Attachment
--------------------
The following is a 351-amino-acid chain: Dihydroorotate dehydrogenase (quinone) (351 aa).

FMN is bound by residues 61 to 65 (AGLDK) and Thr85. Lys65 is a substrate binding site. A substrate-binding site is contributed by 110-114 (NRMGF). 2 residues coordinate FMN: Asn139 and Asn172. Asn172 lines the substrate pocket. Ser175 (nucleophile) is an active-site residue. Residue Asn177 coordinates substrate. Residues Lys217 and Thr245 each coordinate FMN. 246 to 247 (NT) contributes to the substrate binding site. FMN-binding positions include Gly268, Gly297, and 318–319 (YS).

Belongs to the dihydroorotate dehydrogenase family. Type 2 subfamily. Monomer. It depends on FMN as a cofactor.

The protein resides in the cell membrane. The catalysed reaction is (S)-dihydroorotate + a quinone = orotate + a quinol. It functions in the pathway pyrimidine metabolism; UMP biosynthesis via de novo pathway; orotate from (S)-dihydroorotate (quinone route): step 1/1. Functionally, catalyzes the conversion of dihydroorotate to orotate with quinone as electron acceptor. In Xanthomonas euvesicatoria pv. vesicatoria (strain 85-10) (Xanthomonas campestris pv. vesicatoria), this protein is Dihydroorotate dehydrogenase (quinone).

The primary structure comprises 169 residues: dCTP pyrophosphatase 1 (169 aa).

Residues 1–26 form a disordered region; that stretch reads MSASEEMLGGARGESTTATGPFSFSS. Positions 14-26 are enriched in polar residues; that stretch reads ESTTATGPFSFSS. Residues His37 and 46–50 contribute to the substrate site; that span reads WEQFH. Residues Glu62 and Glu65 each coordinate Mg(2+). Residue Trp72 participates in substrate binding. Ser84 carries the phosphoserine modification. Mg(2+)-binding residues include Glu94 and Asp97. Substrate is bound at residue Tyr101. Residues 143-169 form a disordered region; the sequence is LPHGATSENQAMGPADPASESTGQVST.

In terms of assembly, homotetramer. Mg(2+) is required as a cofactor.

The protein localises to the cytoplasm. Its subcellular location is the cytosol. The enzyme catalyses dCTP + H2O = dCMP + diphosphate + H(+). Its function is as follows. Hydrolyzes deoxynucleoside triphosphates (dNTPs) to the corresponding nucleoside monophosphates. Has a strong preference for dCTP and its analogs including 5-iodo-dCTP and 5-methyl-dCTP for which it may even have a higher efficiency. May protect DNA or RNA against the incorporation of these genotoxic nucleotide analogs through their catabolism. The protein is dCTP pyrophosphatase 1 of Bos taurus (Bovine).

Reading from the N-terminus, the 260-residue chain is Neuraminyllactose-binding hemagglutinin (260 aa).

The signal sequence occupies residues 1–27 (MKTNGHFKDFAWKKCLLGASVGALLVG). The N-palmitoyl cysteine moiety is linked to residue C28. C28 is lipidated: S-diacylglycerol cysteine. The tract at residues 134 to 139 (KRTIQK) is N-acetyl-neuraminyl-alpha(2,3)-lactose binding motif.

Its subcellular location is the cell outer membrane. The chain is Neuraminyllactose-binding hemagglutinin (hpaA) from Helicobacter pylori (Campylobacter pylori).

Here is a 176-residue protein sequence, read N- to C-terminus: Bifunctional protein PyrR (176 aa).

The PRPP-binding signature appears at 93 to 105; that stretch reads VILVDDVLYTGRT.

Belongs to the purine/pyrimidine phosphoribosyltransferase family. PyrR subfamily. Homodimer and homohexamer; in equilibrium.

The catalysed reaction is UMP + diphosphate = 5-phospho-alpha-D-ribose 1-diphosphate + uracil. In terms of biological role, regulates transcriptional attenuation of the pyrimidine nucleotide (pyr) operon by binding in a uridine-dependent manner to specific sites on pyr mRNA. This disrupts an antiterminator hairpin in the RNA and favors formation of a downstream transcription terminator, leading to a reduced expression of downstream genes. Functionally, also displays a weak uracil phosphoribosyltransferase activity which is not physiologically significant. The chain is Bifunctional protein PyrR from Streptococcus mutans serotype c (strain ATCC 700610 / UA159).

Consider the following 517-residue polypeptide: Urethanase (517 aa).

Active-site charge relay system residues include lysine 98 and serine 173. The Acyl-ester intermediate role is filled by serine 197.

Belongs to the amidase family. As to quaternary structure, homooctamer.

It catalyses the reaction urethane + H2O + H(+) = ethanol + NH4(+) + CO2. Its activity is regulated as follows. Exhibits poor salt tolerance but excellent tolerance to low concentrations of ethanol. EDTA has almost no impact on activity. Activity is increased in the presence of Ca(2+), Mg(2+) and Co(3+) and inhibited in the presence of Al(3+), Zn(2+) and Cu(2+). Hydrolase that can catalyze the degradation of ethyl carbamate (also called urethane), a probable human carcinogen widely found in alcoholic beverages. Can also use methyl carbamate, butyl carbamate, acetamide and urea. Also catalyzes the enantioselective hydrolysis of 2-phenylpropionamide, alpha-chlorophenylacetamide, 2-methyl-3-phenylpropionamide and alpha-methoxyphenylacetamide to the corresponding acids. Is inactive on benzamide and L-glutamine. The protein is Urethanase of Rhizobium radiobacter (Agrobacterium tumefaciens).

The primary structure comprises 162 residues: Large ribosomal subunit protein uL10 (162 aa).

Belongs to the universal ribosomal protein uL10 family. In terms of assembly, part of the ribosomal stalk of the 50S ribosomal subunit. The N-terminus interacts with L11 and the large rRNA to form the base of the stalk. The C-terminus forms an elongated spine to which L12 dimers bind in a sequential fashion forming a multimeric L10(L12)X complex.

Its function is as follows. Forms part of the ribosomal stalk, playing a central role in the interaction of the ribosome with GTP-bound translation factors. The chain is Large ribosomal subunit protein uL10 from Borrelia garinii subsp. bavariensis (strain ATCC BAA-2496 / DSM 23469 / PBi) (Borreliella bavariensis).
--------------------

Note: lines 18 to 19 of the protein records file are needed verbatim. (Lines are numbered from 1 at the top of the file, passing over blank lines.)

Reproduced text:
Belongs to the amidase family. As to quaternary structure, homooctamer.

It catalyses the reaction urethane + H2O + H(+) = ethanol + NH4(+) + CO2. Its activity is regulated as follows. Exhibits poor salt tolerance but excellent tolerance to low concentrations of ethanol. EDTA has almost no impact on activity. Activity is increased in the presence of Ca(2+), Mg(2+) and Co(3+) and inhibited in the presence of Al(3+), Zn(2+) and Cu(2+). Hydrolase that can catalyze the degradation of ethyl carbamate (also called urethane), a probable human carcinogen widely found in alcoholic beverages. Can also use methyl carbamate, butyl carbamate, acetamide and urea. Also catalyzes the enantioselective hydrolysis of 2-phenylpropionamide, alpha-chlorophenylacetamide, 2-methyl-3-phenylpropionamide and alpha-methoxyphenylacetamide to the corresponding acids. Is inactive on benzamide and L-glutamine. The protein is Urethanase of Rhizobium radiobacter (Agrobacterium tumefaciens).